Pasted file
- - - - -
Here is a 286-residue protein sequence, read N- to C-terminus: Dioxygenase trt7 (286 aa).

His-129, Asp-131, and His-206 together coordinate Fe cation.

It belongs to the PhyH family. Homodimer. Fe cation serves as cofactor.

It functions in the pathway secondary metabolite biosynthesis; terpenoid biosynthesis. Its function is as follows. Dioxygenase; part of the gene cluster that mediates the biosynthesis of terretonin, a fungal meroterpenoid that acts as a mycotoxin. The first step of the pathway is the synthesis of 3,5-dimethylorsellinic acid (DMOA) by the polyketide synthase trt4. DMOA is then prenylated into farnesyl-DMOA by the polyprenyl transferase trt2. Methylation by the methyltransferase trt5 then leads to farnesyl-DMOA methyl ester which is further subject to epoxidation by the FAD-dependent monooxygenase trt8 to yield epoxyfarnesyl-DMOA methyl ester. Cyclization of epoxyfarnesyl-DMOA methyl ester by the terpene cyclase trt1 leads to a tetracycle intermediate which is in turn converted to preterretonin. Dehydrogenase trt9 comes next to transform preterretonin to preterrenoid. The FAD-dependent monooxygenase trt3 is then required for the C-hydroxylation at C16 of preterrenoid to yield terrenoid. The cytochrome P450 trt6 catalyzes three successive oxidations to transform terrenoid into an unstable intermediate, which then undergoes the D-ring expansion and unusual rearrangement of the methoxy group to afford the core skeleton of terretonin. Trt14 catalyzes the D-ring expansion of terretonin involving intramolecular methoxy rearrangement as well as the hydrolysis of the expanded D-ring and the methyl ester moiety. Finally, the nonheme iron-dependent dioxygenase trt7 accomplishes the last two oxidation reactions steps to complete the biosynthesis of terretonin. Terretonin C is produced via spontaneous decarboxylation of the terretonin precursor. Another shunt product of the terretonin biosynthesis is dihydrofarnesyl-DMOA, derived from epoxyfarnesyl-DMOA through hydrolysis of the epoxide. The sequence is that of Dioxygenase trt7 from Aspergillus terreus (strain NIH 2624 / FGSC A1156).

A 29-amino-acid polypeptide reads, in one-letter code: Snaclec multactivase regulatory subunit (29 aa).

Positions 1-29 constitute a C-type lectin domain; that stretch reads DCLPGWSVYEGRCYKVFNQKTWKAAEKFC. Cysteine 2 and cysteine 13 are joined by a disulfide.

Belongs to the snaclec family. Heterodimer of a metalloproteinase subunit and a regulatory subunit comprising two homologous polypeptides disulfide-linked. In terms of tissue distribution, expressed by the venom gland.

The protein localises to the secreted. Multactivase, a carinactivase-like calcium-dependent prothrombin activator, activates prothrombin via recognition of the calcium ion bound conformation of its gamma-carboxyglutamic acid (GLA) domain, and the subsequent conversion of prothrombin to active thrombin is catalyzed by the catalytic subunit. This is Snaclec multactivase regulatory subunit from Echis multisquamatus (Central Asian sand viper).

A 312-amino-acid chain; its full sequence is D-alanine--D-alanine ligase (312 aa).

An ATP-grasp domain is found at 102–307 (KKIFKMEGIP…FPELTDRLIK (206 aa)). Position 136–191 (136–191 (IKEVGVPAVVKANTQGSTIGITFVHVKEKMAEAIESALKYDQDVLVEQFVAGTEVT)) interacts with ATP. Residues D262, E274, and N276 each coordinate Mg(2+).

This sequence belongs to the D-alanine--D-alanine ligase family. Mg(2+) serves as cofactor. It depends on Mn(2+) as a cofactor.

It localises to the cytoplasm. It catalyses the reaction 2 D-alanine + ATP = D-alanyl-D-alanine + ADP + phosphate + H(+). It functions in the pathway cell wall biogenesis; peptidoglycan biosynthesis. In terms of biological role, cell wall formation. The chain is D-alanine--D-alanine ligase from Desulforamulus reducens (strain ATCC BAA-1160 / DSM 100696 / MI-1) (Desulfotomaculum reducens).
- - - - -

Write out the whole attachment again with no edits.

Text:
Here is a 286-residue protein sequence, read N- to C-terminus: Dioxygenase trt7 (286 aa).

His-129, Asp-131, and His-206 together coordinate Fe cation.

It belongs to the PhyH family. Homodimer. Fe cation serves as cofactor.

It functions in the pathway secondary metabolite biosynthesis; terpenoid biosynthesis. Its function is as follows. Dioxygenase; part of the gene cluster that mediates the biosynthesis of terretonin, a fungal meroterpenoid that acts as a mycotoxin. The first step of the pathway is the synthesis of 3,5-dimethylorsellinic acid (DMOA) by the polyketide synthase trt4. DMOA is then prenylated into farnesyl-DMOA by the polyprenyl transferase trt2. Methylation by the methyltransferase trt5 then leads to farnesyl-DMOA methyl ester which is further subject to epoxidation by the FAD-dependent monooxygenase trt8 to yield epoxyfarnesyl-DMOA methyl ester. Cyclization of epoxyfarnesyl-DMOA methyl ester by the terpene cyclase trt1 leads to a tetracycle intermediate which is in turn converted to preterretonin. Dehydrogenase trt9 comes next to transform preterretonin to preterrenoid. The FAD-dependent monooxygenase trt3 is then required for the C-hydroxylation at C16 of preterrenoid to yield terrenoid. The cytochrome P450 trt6 catalyzes three successive oxidations to transform terrenoid into an unstable intermediate, which then undergoes the D-ring expansion and unusual rearrangement of the methoxy group to afford the core skeleton of terretonin. Trt14 catalyzes the D-ring expansion of terretonin involving intramolecular methoxy rearrangement as well as the hydrolysis of the expanded D-ring and the methyl ester moiety. Finally, the nonheme iron-dependent dioxygenase trt7 accomplishes the last two oxidation reactions steps to complete the biosynthesis of terretonin. Terretonin C is produced via spontaneous decarboxylation of the terretonin precursor. Another shunt product of the terretonin biosynthesis is dihydrofarnesyl-DMOA, derived from epoxyfarnesyl-DMOA through hydrolysis of the epoxide. The sequence is that of Dioxygenase trt7 from Aspergillus terreus (strain NIH 2624 / FGSC A1156).

A 29-amino-acid polypeptide reads, in one-letter code: Snaclec multactivase regulatory subunit (29 aa).

Positions 1-29 constitute a C-type lectin domain; that stretch reads DCLPGWSVYEGRCYKVFNQKTWKAAEKFC. Cysteine 2 and cysteine 13 are joined by a disulfide.

Belongs to the snaclec family. Heterodimer of a metalloproteinase subunit and a regulatory subunit comprising two homologous polypeptides disulfide-linked. In terms of tissue distribution, expressed by the venom gland.

The protein localises to the secreted. Multactivase, a carinactivase-like calcium-dependent prothrombin activator, activates prothrombin via recognition of the calcium ion bound conformation of its gamma-carboxyglutamic acid (GLA) domain, and the subsequent conversion of prothrombin to active thrombin is catalyzed by the catalytic subunit. This is Snaclec multactivase regulatory subunit from Echis multisquamatus (Central Asian sand viper).

A 312-amino-acid chain; its full sequence is D-alanine--D-alanine ligase (312 aa).

An ATP-grasp domain is found at 102–307 (KKIFKMEGIP…FPELTDRLIK (206 aa)). Position 136–191 (136–191 (IKEVGVPAVVKANTQGSTIGITFVHVKEKMAEAIESALKYDQDVLVEQFVAGTEVT)) interacts with ATP. Residues D262, E274, and N276 each coordinate Mg(2+).

This sequence belongs to the D-alanine--D-alanine ligase family. Mg(2+) serves as cofactor. It depends on Mn(2+) as a cofactor.

It localises to the cytoplasm. It catalyses the reaction 2 D-alanine + ATP = D-alanyl-D-alanine + ADP + phosphate + H(+). It functions in the pathway cell wall biogenesis; peptidoglycan biosynthesis. In terms of biological role, cell wall formation. The chain is D-alanine--D-alanine ligase from Desulforamulus reducens (strain ATCC BAA-1160 / DSM 100696 / MI-1) (Desulfotomaculum reducens).